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Tuesday, January 25, 2011

Robert George on Obama on Roe v. Wade

I am always sorry that Robert George does not allow comments on his posts on Mirror of Justice, since I often find them worthy of commentary, but not necessarily worthy of a great deal of commentary.  Still, I thought I'd link to something of his.  Here, first, is President Obama's statement on the anniversary of Roe v. Wade:

Today marks the 38th anniversary of Roe v. Wade, the Supreme Court decision that protects women’s health and reproductive freedom, and affirms a fundamental principle: that government should not intrude on private family matters.  I am committed to protecting this constitutional right.  I also remain committed to policies, initiatives, and programs that help prevent unintended pregnancies, support pregnant women and mothers, encourage healthy relationships, and promote adoption.  And on this anniversary, I hope that we will recommit ourselves more broadly to ensuring that our daughters have the same rights, the same freedoms, and the same opportunities as our sons to fulfill their dreams.

And here is George's response:

It is hard to say what was worst about President Obama's statement on the 38th anniversary of Roe v. Wade.  Was it his silence on the plight of the tiny victim whose limbs are torn off, or whose skin is burned off, or the base of whose skull is pierced and whose brain is suctioned out, with the precise objective of ending his or her life?  Was it his reliance on tired (and increasingly futile) euphemisms such as "reproductive choice" to shuffle the victim out of view?  Was it his glaring unwillingness even to say the word "abortion" -- a word not mentioned at all in his encomium to the Supreme Court decision that manufactured a constitutional right to it?  Or was it--taking these things all together--President Obama's betrayal of his own call, at Notre Dame, for "open hearts, open minds, and fair-minded words" in the debate about abortion?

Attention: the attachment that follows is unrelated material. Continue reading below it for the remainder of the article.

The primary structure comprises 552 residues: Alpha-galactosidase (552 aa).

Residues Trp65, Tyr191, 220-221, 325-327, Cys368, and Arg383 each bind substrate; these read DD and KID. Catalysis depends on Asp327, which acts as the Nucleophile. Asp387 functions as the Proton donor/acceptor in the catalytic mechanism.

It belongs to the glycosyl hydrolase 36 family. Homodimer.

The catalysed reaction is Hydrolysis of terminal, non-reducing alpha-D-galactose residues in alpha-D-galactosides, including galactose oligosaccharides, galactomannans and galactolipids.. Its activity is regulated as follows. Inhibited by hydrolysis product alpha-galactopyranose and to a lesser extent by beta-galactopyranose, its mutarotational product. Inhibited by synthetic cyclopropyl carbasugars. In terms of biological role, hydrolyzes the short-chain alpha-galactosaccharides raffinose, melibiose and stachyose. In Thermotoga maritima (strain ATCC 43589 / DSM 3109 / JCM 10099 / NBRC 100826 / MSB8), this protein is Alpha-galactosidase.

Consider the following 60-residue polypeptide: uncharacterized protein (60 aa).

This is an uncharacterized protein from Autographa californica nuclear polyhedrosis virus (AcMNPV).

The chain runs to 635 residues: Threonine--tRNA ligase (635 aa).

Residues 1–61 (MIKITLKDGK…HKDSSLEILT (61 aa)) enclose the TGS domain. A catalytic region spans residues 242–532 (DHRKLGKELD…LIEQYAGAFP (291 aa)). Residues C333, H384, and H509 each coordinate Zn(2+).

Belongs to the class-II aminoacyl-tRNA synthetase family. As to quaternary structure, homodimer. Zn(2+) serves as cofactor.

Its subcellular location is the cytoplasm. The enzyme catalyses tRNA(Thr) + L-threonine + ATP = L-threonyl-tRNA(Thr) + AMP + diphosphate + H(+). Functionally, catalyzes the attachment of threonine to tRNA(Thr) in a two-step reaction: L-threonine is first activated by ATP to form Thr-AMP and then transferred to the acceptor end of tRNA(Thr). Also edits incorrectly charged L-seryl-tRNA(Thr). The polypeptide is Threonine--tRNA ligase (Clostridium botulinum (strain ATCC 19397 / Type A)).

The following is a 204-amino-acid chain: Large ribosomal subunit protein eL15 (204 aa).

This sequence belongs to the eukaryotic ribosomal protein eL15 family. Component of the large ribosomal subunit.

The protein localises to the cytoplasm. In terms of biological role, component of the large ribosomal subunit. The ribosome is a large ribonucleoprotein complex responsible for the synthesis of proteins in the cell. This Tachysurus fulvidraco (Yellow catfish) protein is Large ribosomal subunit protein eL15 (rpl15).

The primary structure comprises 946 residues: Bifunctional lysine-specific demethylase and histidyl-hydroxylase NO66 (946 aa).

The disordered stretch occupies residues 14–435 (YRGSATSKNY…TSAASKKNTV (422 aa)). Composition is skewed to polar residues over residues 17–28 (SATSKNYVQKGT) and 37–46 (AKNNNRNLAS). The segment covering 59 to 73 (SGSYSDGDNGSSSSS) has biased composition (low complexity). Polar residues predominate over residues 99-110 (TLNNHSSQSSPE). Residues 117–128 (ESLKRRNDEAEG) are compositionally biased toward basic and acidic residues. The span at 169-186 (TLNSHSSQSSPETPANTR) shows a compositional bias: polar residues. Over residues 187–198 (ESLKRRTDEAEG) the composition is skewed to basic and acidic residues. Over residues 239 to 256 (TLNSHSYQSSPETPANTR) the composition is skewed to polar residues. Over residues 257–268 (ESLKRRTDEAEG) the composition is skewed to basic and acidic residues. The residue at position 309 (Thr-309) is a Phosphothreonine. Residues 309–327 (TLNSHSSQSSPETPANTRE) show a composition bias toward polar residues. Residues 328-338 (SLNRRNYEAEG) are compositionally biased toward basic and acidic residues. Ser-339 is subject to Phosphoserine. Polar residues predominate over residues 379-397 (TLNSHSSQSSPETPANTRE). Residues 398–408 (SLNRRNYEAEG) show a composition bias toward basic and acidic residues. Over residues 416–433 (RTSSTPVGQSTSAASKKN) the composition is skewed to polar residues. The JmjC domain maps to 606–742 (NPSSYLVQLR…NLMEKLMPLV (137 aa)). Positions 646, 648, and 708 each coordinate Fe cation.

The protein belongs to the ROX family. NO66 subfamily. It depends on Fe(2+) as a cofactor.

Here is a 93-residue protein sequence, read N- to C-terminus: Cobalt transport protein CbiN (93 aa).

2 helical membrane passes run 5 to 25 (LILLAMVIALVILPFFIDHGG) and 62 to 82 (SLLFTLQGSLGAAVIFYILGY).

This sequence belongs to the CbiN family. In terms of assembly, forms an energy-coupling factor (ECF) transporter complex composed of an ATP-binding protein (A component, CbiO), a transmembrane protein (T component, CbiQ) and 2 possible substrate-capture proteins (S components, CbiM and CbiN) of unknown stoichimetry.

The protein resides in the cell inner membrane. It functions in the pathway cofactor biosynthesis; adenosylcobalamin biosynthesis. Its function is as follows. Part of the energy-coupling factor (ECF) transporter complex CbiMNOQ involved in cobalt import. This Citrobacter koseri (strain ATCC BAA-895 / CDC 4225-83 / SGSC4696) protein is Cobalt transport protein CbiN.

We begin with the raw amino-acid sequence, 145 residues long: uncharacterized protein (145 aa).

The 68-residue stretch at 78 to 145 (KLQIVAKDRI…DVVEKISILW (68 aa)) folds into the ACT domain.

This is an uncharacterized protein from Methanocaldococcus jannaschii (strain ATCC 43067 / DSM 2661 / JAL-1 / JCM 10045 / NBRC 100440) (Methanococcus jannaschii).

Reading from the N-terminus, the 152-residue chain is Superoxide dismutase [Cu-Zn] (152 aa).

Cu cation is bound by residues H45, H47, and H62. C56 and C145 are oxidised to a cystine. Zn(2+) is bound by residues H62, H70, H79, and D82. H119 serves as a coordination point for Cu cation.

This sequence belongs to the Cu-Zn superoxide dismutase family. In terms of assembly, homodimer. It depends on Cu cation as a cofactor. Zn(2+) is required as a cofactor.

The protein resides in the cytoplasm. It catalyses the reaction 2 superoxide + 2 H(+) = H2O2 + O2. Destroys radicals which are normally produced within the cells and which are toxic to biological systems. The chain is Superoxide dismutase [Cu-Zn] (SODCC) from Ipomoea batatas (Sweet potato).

I actually agree with some of what George says.  I expect little from any presidential statement, especially one of this length, but it is true that the President relies on tired euphemisms and does not mention abortion by name.  He should have: if he cannot describe what he's defending, he has little business defending it.  

But "frank" is not always synonymous with "graphic."  Being graphic, like being euphemistic, can be a rhetorical device that conceals as much as it presents.  So it is with George's post and his description of abortion.  I am reminded of Richard Posner's statement in Planned Parenthood of Wisconsin v. Doyle: "Partial birth abortion is a gruesome procedure.  But all abortion procedures, and indeed a vast number of surgical procedures unrelated to the reproductive process, including forms of cosmetic surgery that strike many people as frivolous, are bloody and horrible."  I would hate to have been awake for the bloody carnage of my hip replacement surgery, in which my surgeons treated me (thank God) like a ragged piece of meat.  And I could describe the ways I dismembered last night's chicken dinner in ways that would make George's language seem like an ode.

My point is not to weigh in on the morality of abortion or abortion rights.  It is that George does not object to the nature of the violence done to the fetus, any more than he objects to the bloody assault on a human body that all surgery involves: he objects to any violence being done intentionally to a fetus.  If abortions were performed as gently as the death scene in Soylent Green, he would still object.  What is morally salient in his post, and all that is morally salient, is the language "with the precise objective of ending his or her life."  That stately language is not upsetting to most people.  Perhaps it should be.  (Again, I'm not entering that thicket here.)  But George, perhaps knowing it is not, resorts instead to "description" as invective: description that does not enlighten so much as it attempts to use emotion (specifically disgust) to persuade rather than reason.